Then you’ll need to practice how you’re going to showoff all that information you’ve collected.
What worries people the most about interviews, is that they won’t know what to say – that they won’t know the answer to a question, or that they will, but won’t be able to articulate it. It doesn’t matter how much research you do, if you don’t show them that you’ve done it. So what you need to do is, for a few days (or as many as you have) before the interview, choose what you want to say, and prepare a little script with exactly how you’re going to say it.
The interview by its very nature is going to consist mostly of the interviewer asking you questions, and you answering them. You want to have your answers already prepared, so that when those questions are asked, unlike the other applicants who start their answers with “Oh, err, umm, well I-, hmm, good question”, you just shoot out a detailed answer with no hesitation, and the utmost confidence – that’s going to make you stand out.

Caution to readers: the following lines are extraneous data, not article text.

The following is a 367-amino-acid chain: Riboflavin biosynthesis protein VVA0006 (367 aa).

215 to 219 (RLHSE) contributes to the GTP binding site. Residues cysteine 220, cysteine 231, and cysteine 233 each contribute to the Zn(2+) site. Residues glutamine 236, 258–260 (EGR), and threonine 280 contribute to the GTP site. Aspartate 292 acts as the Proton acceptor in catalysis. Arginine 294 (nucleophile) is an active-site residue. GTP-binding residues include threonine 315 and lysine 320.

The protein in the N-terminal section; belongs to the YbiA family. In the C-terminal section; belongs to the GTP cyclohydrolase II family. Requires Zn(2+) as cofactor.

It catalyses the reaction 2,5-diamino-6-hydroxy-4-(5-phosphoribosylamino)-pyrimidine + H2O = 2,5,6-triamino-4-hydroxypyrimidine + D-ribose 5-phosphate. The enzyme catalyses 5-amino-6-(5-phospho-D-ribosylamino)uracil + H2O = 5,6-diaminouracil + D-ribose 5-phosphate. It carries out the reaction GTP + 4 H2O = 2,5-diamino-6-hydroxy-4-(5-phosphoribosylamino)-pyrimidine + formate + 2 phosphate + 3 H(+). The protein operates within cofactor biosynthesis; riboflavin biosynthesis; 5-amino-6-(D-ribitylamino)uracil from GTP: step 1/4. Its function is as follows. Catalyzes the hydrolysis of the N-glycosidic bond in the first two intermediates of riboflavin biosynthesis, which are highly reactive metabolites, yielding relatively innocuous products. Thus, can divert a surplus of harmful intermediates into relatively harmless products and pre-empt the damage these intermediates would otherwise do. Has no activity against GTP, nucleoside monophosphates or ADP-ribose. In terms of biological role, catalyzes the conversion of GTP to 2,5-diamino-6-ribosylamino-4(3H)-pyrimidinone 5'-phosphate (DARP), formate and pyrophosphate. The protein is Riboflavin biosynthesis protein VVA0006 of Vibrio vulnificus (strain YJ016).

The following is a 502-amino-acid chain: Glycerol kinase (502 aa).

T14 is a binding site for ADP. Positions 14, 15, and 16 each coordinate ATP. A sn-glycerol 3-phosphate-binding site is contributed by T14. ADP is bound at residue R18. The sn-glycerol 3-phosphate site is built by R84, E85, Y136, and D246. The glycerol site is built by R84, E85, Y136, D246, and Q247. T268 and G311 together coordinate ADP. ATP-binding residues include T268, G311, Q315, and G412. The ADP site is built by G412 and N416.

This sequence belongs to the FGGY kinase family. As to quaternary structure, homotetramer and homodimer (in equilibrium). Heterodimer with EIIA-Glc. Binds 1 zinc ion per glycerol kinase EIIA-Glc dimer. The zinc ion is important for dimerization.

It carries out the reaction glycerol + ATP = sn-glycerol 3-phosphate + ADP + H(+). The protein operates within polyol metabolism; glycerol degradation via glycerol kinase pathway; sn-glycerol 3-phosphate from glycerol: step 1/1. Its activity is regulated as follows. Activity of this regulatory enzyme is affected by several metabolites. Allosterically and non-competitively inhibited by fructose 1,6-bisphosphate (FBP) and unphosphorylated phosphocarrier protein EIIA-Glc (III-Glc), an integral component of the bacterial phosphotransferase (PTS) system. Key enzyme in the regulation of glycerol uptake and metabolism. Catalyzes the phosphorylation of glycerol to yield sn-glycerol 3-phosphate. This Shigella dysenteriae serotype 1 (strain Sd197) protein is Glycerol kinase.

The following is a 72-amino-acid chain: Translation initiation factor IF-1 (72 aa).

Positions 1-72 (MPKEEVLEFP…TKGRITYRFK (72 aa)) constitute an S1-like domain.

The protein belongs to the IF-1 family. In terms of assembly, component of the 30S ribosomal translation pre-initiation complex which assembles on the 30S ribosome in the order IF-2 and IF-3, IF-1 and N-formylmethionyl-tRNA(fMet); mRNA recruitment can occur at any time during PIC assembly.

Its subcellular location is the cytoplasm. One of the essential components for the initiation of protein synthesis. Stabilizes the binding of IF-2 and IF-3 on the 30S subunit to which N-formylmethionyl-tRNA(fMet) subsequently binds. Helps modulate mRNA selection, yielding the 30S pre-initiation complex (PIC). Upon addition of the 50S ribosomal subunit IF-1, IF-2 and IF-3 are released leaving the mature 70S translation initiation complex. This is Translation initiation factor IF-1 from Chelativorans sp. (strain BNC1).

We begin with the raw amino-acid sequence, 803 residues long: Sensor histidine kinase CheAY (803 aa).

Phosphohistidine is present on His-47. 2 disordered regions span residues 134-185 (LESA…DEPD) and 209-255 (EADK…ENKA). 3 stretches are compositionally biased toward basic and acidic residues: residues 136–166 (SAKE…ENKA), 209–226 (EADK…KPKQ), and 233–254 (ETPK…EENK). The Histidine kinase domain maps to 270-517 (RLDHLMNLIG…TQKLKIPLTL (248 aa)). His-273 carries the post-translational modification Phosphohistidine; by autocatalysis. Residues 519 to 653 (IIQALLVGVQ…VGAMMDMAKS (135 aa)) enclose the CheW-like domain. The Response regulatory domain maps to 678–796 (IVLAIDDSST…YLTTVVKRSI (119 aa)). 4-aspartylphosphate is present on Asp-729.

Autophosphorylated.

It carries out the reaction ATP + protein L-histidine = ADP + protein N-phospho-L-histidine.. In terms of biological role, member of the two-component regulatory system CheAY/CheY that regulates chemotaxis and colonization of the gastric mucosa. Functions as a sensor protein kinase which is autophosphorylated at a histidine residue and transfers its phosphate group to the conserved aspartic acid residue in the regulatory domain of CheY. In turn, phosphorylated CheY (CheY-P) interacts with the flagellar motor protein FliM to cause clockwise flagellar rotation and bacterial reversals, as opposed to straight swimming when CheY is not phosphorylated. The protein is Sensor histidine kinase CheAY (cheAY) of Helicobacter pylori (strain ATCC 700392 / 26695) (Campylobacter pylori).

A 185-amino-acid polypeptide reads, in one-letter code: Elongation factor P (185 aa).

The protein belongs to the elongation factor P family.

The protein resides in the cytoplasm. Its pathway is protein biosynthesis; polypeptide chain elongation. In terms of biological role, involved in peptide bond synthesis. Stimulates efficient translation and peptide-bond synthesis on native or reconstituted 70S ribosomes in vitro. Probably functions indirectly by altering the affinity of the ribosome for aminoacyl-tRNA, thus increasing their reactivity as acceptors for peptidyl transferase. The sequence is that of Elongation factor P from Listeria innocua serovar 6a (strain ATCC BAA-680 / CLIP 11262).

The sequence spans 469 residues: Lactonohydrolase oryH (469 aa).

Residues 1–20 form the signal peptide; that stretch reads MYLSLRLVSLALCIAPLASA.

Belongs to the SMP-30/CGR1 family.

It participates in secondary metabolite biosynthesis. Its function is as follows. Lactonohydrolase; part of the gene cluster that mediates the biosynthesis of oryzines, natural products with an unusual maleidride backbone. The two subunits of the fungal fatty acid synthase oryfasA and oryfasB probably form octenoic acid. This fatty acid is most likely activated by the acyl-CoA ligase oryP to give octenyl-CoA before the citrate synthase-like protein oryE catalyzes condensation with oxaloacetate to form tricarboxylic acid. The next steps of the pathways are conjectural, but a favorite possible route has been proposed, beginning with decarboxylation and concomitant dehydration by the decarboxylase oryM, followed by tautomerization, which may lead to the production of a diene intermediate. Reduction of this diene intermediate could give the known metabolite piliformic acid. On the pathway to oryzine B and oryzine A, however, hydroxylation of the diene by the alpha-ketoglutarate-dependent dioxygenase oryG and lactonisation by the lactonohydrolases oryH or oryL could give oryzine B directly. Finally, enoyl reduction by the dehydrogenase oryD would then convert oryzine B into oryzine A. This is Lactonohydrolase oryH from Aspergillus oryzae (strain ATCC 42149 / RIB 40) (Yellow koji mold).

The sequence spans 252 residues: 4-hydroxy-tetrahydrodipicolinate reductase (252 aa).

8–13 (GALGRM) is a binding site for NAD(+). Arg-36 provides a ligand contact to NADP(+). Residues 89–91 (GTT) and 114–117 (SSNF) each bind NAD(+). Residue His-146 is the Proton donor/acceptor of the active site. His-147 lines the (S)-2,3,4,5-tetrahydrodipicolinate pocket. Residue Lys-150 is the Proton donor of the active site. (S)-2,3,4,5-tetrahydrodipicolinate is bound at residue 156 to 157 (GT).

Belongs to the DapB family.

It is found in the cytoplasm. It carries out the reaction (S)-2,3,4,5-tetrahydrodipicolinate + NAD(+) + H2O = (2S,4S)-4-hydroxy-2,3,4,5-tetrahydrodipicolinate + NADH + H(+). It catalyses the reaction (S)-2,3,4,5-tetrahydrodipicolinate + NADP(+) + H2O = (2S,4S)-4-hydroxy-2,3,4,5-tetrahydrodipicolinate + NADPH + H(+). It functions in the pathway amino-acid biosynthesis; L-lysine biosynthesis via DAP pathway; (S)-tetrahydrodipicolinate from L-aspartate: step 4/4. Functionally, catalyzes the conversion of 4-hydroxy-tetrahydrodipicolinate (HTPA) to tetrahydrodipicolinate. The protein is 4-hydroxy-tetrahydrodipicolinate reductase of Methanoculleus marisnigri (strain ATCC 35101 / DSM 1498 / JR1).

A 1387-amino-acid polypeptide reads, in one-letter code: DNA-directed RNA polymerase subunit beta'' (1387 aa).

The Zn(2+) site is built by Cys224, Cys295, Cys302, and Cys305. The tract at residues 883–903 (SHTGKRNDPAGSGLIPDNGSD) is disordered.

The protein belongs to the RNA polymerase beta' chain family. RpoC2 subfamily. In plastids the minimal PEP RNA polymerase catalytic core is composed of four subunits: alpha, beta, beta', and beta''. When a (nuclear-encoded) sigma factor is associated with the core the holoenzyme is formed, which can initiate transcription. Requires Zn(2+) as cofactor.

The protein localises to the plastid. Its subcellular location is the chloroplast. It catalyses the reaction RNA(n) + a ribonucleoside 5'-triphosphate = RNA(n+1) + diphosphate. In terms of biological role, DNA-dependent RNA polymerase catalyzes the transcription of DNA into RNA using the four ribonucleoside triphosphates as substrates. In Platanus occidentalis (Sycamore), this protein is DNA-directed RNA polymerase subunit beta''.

Fortunately, this isn’t an interview with Google, so you can rest assured that the questions that come up won’t be that complicated, or even original. The same kinds of questions come up all the time: “What’s your favourite drink?” “Describe yourself.” “How would you cut someone off?” There are about ten to fifteen questions that come up in Bartending Interviews all the time, which you can be pretty confident will come up in yours.
Now you don’t want to have just any answers prepared, you want to have good answers. That means no one word answers. You want to give specific answers that show you know something about bar tending. If they ask you what your favourite drink is, “Beer” is not sufficient, it’ll just be followed up with “What kind of beer?” So save them the trouble of asking, and say something more along the lines of “Lagers, Carlsberg particularly because I’m a big fan of lighter beers. In the winter I usually switch over to Ales, but still keep it light with something like a Granville Island Pale Ale.” Which of the two candidates giving those answers sounds like they’ll be a better bartender?
Basic questions like your availability and how long you’ve been bar tending always come up too, so have answers, exact answers, prepared for those as well.